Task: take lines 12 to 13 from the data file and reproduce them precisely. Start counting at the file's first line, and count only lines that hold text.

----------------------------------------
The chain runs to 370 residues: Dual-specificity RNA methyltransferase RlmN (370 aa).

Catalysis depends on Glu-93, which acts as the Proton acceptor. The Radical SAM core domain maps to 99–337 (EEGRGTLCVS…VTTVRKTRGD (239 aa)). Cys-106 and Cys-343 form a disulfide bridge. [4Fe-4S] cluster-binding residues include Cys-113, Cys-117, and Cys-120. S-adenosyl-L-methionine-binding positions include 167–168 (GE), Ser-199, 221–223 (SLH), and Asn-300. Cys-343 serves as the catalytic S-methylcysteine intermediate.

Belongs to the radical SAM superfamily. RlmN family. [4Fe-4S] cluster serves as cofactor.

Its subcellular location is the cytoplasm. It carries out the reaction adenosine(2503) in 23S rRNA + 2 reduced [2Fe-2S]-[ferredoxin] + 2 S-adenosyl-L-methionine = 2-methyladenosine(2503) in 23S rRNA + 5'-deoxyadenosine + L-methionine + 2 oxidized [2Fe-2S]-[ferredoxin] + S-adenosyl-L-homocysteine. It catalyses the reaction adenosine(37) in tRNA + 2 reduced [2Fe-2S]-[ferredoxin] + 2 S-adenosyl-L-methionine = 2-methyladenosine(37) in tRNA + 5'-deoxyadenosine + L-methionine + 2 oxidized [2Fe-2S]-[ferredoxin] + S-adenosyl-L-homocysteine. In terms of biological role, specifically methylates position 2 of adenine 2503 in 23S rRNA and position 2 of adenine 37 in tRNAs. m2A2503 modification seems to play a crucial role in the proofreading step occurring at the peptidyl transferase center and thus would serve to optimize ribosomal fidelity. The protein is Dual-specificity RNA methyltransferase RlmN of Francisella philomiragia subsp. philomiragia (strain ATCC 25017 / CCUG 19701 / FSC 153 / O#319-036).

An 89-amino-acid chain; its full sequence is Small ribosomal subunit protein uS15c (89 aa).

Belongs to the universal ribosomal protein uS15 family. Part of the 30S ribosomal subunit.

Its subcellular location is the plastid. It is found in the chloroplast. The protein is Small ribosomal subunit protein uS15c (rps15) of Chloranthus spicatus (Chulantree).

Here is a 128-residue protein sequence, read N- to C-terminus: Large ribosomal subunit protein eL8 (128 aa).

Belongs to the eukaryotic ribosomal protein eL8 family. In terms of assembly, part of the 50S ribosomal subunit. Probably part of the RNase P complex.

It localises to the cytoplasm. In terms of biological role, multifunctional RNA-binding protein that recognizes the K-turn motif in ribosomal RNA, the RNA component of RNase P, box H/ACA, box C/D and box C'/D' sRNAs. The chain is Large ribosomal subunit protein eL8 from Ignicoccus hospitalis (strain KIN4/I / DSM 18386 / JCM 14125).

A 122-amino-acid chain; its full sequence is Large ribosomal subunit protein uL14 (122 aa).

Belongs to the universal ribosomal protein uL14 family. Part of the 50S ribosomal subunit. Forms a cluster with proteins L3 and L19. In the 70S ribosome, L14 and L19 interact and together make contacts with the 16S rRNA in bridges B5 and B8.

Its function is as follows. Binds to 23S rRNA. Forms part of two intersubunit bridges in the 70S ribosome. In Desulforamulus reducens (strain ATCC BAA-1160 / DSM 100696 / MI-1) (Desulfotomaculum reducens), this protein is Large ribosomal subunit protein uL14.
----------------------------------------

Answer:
Belongs to the universal ribosomal protein uL14 family. Part of the 50S ribosomal subunit. Forms a cluster with proteins L3 and L19. In the 70S ribosome, L14 and L19 interact and together make contacts with the 16S rRNA in bridges B5 and B8.

Its function is as follows. Binds to 23S rRNA. Forms part of two intersubunit bridges in the 70S ribosome. In Desulforamulus reducens (strain ATCC BAA-1160 / DSM 100696 / MI-1) (Desulfotomaculum reducens), this protein is Large ribosomal subunit protein uL14.